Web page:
Bringing Bairns Hoose to Scotland
Across the Scottish Government, justice, police, social work, health, child rights and voluntary sector there is a clear commitment to bring about the change that is required to transform the Bairns Hoose vision to reality.
Scotland has committed to incorporate the United Nations Convention on the Rights of the Child (UNCRC) into Scots law and the development of Scotland’s first Bairns Hoose is a fundamental step in realising this.
Our shared ambition is that this first Bairns Hoose will be a catalyst for change that transforms systems of care and justice for children and young people across Scotland and influences similar developments across the rest of Great Britain.
As part of our work to develop the Bairns Hoose, we have brought together field leaders in a group called Delivering the Vision. This group ensures rapid progress and expertise to overcome any potential challenges that may arise. This group includes Bragi Guðbrandsson, who is a member of the UN Committee on the Rights of the Child and the founder of the first Icelandic Barnahus. Read more about Bragi Guðbrandsson's involvement in Scotland's Bairns' House.
The Scottish Government has committed to ensuring that all children who have been victims or witnesses of abuse or violence will have access to a Bairns Hoose by 2025.
Sharing the Learning
Scotland's first Bairns Hoose is rooted in a test, learn, develop approach.
Our partner, the University of Edinburgh, is leading a three-year evaluation, with support from an international research advisory group. This will help inform the delivery of the Scottish Government’s commitment and support the roll out of Bairns Hoose across Scotland and the rest of Great Britain.
As well as sharing the work of the international research advisory group, along with Bairns Hoose partners, we are developing a series of resources to support professionals interested in Bairns’ Hoose developments.
Children 1st is also an affiliated member of the European Barnahus Movement, PROMISE, which shares learning and promote best practice.
Briefings and reports
We are producing a range of briefings and reports whilst working to bring the Bairns Hoose to Scotland. You can read more about these below, and we will add to this section as more reports are published.
Seven Minute Briefings
We are producing a series of seven-minute briefing about different topics relevant to the development of the Bairns Hoose.
We will add these here as they are published.
Building a culture of participation in Barnahus: Implementing Children’s Right to Participate in Decision-Making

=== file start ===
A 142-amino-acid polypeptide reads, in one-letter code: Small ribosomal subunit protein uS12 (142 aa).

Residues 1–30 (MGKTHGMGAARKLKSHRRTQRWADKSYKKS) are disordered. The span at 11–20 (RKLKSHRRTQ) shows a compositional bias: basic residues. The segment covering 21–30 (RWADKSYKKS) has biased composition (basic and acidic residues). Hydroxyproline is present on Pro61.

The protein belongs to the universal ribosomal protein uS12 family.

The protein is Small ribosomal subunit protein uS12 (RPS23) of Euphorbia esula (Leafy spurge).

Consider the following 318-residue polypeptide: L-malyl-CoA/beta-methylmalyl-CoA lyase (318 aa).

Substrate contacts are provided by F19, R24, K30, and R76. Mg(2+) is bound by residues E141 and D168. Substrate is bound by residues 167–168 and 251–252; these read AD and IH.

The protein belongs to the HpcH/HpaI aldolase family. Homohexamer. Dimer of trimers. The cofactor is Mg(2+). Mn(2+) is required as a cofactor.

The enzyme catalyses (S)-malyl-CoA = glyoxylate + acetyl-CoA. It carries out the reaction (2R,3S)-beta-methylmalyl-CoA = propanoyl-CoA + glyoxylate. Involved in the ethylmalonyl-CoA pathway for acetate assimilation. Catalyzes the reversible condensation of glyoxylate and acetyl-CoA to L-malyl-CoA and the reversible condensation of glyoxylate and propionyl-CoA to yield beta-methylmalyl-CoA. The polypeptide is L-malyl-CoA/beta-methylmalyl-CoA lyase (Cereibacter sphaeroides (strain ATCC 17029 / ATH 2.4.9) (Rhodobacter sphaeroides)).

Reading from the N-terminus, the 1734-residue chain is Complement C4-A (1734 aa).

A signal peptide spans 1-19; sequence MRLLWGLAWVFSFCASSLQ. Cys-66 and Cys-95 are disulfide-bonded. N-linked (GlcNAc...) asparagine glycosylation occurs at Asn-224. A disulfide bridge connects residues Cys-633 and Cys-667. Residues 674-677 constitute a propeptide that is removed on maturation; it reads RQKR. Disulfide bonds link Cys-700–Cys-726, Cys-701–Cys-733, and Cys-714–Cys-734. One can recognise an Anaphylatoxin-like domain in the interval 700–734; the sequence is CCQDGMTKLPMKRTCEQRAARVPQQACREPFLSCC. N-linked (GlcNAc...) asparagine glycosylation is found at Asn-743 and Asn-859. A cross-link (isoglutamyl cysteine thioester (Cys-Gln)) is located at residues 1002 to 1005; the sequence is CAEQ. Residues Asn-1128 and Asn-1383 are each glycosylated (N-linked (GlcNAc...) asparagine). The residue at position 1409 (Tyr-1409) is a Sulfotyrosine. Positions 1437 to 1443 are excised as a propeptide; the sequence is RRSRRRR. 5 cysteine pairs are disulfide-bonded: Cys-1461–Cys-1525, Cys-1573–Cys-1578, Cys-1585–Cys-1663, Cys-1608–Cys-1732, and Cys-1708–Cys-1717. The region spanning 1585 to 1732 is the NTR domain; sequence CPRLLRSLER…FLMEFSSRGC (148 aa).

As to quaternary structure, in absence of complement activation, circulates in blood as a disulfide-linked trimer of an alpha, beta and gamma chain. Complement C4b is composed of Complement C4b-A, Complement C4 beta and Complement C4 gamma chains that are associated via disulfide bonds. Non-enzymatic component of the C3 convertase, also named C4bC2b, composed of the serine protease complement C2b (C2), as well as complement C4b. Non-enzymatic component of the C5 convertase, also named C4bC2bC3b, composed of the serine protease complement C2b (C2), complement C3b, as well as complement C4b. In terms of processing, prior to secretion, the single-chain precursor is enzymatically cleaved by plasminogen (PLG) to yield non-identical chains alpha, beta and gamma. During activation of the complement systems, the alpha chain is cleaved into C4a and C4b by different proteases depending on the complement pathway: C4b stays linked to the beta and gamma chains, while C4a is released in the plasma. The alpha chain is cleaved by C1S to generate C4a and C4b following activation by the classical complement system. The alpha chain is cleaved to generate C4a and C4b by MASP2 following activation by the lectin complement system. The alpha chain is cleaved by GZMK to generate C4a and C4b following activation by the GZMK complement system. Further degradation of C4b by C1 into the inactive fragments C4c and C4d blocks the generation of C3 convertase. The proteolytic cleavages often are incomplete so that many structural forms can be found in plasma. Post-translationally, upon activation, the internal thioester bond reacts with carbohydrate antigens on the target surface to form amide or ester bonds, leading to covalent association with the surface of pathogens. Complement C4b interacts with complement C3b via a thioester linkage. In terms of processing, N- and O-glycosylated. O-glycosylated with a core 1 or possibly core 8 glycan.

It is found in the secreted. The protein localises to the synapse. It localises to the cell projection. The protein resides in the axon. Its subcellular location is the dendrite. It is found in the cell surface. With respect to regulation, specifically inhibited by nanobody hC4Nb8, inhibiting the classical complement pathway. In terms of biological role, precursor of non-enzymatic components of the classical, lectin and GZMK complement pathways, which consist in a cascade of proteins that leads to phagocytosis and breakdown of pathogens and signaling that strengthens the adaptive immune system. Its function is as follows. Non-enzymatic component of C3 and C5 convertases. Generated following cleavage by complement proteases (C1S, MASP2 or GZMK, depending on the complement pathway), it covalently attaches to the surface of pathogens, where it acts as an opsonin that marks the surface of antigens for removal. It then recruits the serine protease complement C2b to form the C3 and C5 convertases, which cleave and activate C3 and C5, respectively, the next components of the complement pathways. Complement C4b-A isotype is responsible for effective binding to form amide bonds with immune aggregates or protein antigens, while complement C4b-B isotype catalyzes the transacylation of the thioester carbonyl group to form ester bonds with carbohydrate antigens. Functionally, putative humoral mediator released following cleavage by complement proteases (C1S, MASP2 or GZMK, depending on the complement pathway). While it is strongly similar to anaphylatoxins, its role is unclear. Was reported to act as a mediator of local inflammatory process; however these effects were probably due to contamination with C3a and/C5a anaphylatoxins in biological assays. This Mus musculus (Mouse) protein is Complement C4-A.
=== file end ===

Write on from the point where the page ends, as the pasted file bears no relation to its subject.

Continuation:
Written by Dr Louise Hill, Professor Laura Lundy and Dr Mary Mitchell.
This paper explores ways of embedding child participation in Barnahus across Europe, drawing on the Lundy model of child participation.
The Lundy model encourages decision-makers to address the qualities of rights-based participation using four concepts: space, voice, audience and influence. They apply to any issue and any decision affecting individual children or children as a group.
The Lundy model also provides explicit recognition of the interaction of article 12 with all other rights in the UNCRC, including the right to be protected from harm in article 19 of the UNCRC – another foundation principle of the Barnahus model.
Responding to Child Victims and Witnesses of Trauma and Abuse: addressing the support needs of children and families through the Barnahus model.
University of Edinburgh Research Report (August 2021)
This report was commissioned by Healthcare Improvement Scotland. The report:
- Examines the scope of violence against children, including during the COVID 19 pandemic.
- Discusses the impact of experiencing and witnessing forms of violence as a child as well as the support needs of children and families during recovery from forms of violence.
- Presents child rights and international standards relevant for recovery-based models.
- Discusses core standards for the Barnahus recovery model, situated within the research and policy evidence base.
- Presents recommendations for developing standards for a Barnahus recovery model in Scotland.
Putting the Child at the Centre: Barnahus (Children’s House) - a one door approach to supporting children who have been sexually abused in Northern Ireland
This report was commissioned by the Northern Ireland Commissioner for Children and Young People (NICCY).
This report provides an analysis of current arrangements in cases of sexual offences against children. It also examines the opportunities and challenges of bringing the Barnahus model to Northern Ireland, including the forensic interview and the role of this in providing cross-examination testimony for trial proceedings.